hort.net Seasonal photo, (c) 2006 Christopher P. Lindsey, All Rights Reserved: do not copy
articles | gallery of plants | blog | tech blog | plant profiles | patents | mailing lists | top stories | links | shorturl service | tom clothier's archive0
Gallery of Plants
Tech Blog
Plant Profiles
Mailing Lists
    Search ALL lists
    Search help
    Subscription info
Top Stories
sHORTurl service
Tom Clothier's Archive
 Top Stories
New Trillium species discovered

Disease could hit Britain's trees hard

Ten of the best snowdrop cultivars

Plant protein database helps identify plant gene functions

Dendroclimatologists record history through trees

Potato beetle could be thwarted through gene manipulation

Hawaii expands coffee farm quarantine

Study explains flower petal loss

RSS story archive

Re: Monstera obliqua vs. M. adansonii

  • Subject: Re: Monstera obliqua vs. M. adansonii
  • From: "Eduardo Goncalves" <edggon@hotmail.com>
  • Date: Wed, 13 Feb 2002 10:06:06 -0600 (CST)

Dear Karen,

   The differences are not so obvious, considering there are three different 
things under the name M. adansonii (called "varieties" by Michael Madison). 
Anyway, let´s try to take the easiest way.

General aspect: Monstera obliqua is a slender plant, loosely attached to the 
host three. Monstera adansonii can be quite robust, mainly in the variety 
klotzschiana, and it is usually closely attached.

Inflorescence: Monstera obliqua usually has a small spadix, no more than 10 
mm thick. Monstera adansonii will have a spadix that may be between 1,1-2,6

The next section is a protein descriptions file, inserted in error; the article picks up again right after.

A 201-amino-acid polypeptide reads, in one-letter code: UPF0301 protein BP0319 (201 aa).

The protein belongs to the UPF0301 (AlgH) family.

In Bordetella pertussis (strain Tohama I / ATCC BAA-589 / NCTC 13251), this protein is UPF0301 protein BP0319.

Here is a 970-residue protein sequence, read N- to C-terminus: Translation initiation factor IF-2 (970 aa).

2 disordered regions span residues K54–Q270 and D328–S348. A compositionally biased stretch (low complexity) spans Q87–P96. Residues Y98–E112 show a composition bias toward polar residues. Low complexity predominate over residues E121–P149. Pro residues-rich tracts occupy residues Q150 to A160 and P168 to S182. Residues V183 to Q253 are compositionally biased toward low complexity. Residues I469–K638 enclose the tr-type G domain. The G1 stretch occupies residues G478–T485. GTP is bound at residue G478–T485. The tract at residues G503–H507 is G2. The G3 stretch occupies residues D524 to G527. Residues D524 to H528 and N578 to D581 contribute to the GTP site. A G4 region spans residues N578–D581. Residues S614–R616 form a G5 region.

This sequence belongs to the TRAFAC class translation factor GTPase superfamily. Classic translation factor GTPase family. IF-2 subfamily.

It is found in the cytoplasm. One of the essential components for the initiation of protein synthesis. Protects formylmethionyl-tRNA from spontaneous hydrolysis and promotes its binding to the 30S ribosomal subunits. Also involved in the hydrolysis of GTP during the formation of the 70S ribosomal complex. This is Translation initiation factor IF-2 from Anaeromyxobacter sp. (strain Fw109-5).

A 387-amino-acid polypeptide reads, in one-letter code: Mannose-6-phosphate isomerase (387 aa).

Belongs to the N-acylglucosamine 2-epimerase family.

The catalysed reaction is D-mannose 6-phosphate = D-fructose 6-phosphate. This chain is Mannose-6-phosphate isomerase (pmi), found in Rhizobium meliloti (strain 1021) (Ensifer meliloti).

mm thick. Basal flowers are sterile in Monstera adansonii, whereas they are 
completely fertile in M. obliqua. In time: Monstera obliqua has a dull 
yellow spathe, whereas it is cream or pale yellow in M. adansonii.

Infructescence: Berries of M. adansonii have a hard cap (stylar portion with 
trichosclereids) that abscises when the berries are ripe. So unripe berries 
are prismatic and seems somewhat hardened. The berries in Monstera obliqua 
are globose, does not have the hard cap, so it is softer.

     Well, in theory these are the differences. There is a new species in 
Brazil (to be described) that is somewhat intermediate, and it is widely 
distributed. Anyway, I hope you were not lucky enough to have one of this in 
your way.

                        Very best wishes,


>After lurking on this list for at least five years, and enjoying the
>opportunity to soak up all of this aroid knowledge, I have finally worked 
>the nerve to ask a question.
>What is the difference between Monstera obliqua and Monstera adansonii?
>Obviously, they are two different species.  What I need to know is if I had 
>specimen of each of them in front of me, how would I tell the difference?

Join the world’s largest e-mail service with MSN Hotmail. 

 © 1995-2017 Mallorn Computing, Inc.All Rights Reserved.
Our Privacy Statement
Other Mailing lists | Author Index | Date Index | Subject Index | Thread Index